Microsoft released a security updater, 11.3.1, for Mac Office on Tuesday. After many applied it, Microsoft pulled the updater on Wednesday with no notice, threw up an HTTP 404 error, and later suggested in their blog that customers "uninstall" the patch. That left many outraged, wondering how to perform the uninstall process, and in an article Thursday at Mac360, the litany of assaults on Apple customers was summarized in a scathing editorial.
Microsoft explained that it was simple human error that led to the premature release. Bambi Hambi wrote: "That?s an explanation I can buy. Even Apple has a few updates that went sour for whatever reason. I?m willing to cut Microsoft?s Mac Business Unit a little slack. Except for this phrase:
iWe recommend that anyone who may have installed these pre-release updates to uninstall them.i"
Unfortunately the update has no uninstall option, and the explanation by Microsoft revealed that they havenit a mechanism in place to back up to a previous version. The author and the Apple community all came to that same conclusion on Wednesday. Ms. Hambi explained, "Uninstall seemed to mean the worst -- remove Microsoft Office and start over with the updates."
On Wednesday, Macintouch covered the event under the Security section, and many contributors offered explanation, confirmed the situation and quoted Mactopia:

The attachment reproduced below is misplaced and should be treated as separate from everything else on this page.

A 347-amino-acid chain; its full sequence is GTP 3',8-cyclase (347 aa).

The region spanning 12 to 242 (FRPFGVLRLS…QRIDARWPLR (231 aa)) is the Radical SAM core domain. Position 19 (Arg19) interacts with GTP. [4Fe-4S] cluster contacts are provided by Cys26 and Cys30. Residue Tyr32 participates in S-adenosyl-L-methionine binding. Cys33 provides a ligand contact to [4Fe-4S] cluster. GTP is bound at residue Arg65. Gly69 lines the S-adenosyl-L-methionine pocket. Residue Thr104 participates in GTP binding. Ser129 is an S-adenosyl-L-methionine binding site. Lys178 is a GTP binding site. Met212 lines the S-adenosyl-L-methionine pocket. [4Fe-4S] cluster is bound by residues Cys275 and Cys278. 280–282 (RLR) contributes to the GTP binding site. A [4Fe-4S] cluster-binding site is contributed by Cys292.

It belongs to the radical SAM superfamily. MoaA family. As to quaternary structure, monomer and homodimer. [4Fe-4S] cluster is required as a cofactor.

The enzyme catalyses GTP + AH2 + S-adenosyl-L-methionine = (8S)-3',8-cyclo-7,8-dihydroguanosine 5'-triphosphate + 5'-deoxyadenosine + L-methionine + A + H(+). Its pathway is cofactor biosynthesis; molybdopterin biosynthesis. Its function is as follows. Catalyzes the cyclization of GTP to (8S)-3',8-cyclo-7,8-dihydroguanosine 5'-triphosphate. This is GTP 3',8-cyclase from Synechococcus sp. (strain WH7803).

"To remove this update: This update does not include an uninstall feature. To restore your application to its original state, delete it from your hard disk, reinstall it from your original installation disk, and then install the updates you want."
But Mac360 wasnit done: "Added to that insult is a list of others from Microsoft. Visual Basic won?t be included in the next Mac version of Microsoft Office, breaking compatibility with the Windows version of Office. Windows Vista honcho Jim Allchin once wrote he?d buy a Mac if he didn?t work at Microsoft -- then denied the context of his obvious rant. Microsoft was caught stealing icons from Apple for one of their products. Adding fuel to the flames now burning my formerly good relationship with Microsoft?s Mac products is a video spoofing Apple?s "I?m a Mac, I?m a PC" TV commercials -- with the Zune."
It has been a tough week for Microsoftis Apple customers.